An international team of investigators based in the United States and Germany has modified the nanoscale printing technique known as dip-pen nanolithography to create large numbers of model cell membranes. This method, published in the journal Small, could open the door to a better understanding of how the cell membrane functions and could lead to new ways of getting therapeutic drugs into cells.
Cell membranes are incredibly complex structures comprising a mixture of fatty molecules known collectively as phospholipids, proteins, and numerous other molecules, including cholesterol. These components hold each other together in a fluid manner –while the overall structure of the cell membrane is durable, the individual molecules in it are relatively free to move around within the confines of the membrane.
Chad Mirkin, Ph.D., and colleagues at Northwestern University, and Steven Lenhert, Ph.D., and his collaborators at the University of Munster in Germany, worked together on this project. Mirkin, who is the principal investigator of the Nanomaterials for Cancer Diagnostics and Therapeutics Center for Cancer Nanotechnology Excellence, invented dip-pen nanolithography, which uses an atomic force microscope to place individual molecules onto a surface, such as a glass slide or silicon chip.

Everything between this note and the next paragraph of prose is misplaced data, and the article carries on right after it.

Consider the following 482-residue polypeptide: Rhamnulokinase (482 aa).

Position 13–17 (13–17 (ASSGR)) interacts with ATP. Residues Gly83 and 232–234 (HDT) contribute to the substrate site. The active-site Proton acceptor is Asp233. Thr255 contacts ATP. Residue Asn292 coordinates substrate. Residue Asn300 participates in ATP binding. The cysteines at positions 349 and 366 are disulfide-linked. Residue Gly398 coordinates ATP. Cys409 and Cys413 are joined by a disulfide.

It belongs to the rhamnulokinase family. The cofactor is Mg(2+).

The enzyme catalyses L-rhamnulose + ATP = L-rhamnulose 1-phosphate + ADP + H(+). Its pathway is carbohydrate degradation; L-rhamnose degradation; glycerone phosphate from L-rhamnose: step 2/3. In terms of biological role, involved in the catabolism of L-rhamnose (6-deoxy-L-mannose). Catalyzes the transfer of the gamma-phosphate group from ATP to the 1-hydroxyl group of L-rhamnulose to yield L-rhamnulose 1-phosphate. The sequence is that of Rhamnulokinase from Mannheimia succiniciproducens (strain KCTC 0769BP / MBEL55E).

In this work, the investigators determined the optimal experimental conditions needed to use phospholipids as “ink” that they could print onto glass slides, polystyrene sheets, or silicon wafers. By carefully controlling the humidity and application rate, the researchers were able to deposit multiple phospholipids in precise patterns. Once deposited onto a substrate, the phospholipids formed a lipid bi-layer characteristic of cell membranes. The investigators note that they should be able to use dip-pen nanolithography to design the type of complex physical and chemical networks of materials that are found in cell membranes.
This work is detailed in a paper titled, “Massively parallel dip-pen nanolithography of heterogeneous supported phospholipid multilayer patterns.” Investigators from Forschungszentrum Karlsruhe in Germany also participated in this study. An abstract of this paper is available at the journal’s website.
Source: National Cancer Institute
Explore further: Scientists use nanoparticles to shut down mechanism that drives cancer growth